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Leadership lag: planning for the future

June 21, 2021

Private equity firms are, according to Bloomberg, set to unload record amounts of unspent investor money while also coming to market to raise new funds. This is clearly good news after a chequered 15 months.

Yet while the economic headwinds of Covid-19 may be behind us for the most part, we know that ongoing risk assessments and hedging strategies are an evergreen feature of the boardroom. Indeed, our work is focussed on making sure that a leadership team as a whole is fit for the future and will be resilient to any challenges that may occur along the way.

One of the ways leadership teams inadvertently undermine their long-term resilience is when they seek to only evaluate how they can create a leadership team that’s greater than the sum of its parts. This analysis is typically rooted in the immediate requirements of the business – and herein lies the tension.

The business will have a value creation plan but it will require change over time. Therefore, focussing on the current leadership requirements at the expense of what will be required in the future is, at best, sub optimal. We call this leadership lag. It’s the idea that leadership teams are too often built to deliver for the here and now.

In the scenario of a founder-led business this can be particularly acute because the challenge is how to successfully disrupt from within and then transform a core group of senior stakeholders into a mature leadership team that can create value sustainably.

Fundamental to addressing leadership lag, according to our analysis, is by engineering leadership balance (see below: Functional Balance UQ) across the team. This provides a sustainable platform from which to deliver the value creation plan while also reflecting the objectives and priorities of the business into the future. For decades, organisation design has been seen through the lens of hierarchies. These hierarchies, however, are limiting, and fail to capture the relationship between individuals, their experience, and the focus of the leadership team on delivering value.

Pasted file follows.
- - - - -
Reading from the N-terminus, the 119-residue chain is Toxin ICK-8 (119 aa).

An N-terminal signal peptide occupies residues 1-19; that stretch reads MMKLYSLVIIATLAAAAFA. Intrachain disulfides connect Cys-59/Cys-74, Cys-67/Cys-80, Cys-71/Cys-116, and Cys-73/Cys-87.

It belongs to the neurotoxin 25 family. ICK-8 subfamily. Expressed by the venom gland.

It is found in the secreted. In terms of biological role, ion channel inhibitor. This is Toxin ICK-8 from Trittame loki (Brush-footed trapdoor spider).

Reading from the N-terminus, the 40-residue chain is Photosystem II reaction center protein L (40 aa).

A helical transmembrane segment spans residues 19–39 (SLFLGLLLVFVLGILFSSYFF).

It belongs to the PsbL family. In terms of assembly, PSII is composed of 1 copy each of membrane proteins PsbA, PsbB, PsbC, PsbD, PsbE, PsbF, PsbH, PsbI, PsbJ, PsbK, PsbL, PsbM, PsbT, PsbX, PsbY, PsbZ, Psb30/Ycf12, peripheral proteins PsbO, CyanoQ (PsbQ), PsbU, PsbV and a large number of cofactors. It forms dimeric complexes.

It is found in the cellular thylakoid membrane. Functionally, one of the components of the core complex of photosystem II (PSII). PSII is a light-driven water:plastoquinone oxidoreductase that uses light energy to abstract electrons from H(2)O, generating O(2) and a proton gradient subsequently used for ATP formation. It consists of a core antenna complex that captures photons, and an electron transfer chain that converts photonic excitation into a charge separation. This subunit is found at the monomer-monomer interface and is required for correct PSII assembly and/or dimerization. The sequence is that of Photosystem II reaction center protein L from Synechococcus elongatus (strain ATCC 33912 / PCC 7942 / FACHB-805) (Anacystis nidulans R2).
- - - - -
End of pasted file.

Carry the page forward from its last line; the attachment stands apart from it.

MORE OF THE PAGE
Source: drx

This isn’t to say that businesses fail to consider leadership lag. But when – and if – it’s brought through in the analysis, its mostly on an individual basis and not where it needs to be, which is ultimately at the team-dynamic level.

It’s really about setting yourself up with the right level of functional diversity and behavioural complementarity so that within a framework of unpredictable internal and external factors, the leadership team still has the flexibility to execute.

Domain and functional expertise will remain key leadership drivers but alone they are not sufficient to optimise value creation.

Having people within the leadership group who have been through a value creation process and therefore have experience of going through change, is, moreover, the single most important way to head off leadership lag and provide a key point of difference across the growth journey.


Samuel Robberts

Director, Head of drxDATA
sr@draxexecutive.com

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